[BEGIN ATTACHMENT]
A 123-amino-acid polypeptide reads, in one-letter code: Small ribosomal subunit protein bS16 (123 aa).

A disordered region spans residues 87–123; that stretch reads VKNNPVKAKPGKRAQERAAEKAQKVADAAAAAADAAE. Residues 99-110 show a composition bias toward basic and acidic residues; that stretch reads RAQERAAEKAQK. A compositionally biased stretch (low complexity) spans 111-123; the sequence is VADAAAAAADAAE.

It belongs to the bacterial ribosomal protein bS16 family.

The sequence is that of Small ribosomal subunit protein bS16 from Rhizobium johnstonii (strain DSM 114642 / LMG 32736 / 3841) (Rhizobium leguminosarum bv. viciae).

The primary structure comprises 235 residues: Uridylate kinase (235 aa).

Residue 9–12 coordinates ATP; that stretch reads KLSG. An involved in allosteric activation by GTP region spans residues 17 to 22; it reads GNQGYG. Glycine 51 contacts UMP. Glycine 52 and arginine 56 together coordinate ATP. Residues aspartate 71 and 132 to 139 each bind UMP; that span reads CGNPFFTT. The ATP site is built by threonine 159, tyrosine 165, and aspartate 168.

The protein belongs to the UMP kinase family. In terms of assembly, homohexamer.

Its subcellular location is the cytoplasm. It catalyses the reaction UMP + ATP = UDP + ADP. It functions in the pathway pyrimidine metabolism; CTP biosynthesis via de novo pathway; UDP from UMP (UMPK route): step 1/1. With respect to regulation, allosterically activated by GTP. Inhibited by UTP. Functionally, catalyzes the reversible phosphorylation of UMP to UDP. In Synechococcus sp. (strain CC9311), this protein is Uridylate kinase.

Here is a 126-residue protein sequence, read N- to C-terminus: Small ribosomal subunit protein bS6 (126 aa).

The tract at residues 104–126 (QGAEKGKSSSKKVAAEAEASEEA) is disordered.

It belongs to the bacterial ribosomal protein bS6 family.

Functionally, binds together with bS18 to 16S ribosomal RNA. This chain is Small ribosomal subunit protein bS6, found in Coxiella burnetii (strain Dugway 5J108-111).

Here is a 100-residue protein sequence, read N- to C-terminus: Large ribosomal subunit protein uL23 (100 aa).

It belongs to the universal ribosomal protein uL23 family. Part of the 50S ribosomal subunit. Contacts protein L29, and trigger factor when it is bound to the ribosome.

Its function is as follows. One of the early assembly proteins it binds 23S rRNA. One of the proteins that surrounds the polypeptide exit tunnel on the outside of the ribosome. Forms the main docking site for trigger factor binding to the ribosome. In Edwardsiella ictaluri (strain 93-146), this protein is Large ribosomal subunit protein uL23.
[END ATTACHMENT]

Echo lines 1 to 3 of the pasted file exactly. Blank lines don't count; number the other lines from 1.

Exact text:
A 123-amino-acid polypeptide reads, in one-letter code: Small ribosomal subunit protein bS16 (123 aa).

A disordered region spans residues 87–123; that stretch reads VKNNPVKAKPGKRAQERAAEKAQKVADAAAAAADAAE. Residues 99-110 show a composition bias toward basic and acidic residues; that stretch reads RAQERAAEKAQK. A compositionally biased stretch (low complexity) spans 111-123; the sequence is VADAAAAAADAAE.

It belongs to the bacterial ribosomal protein bS16 family.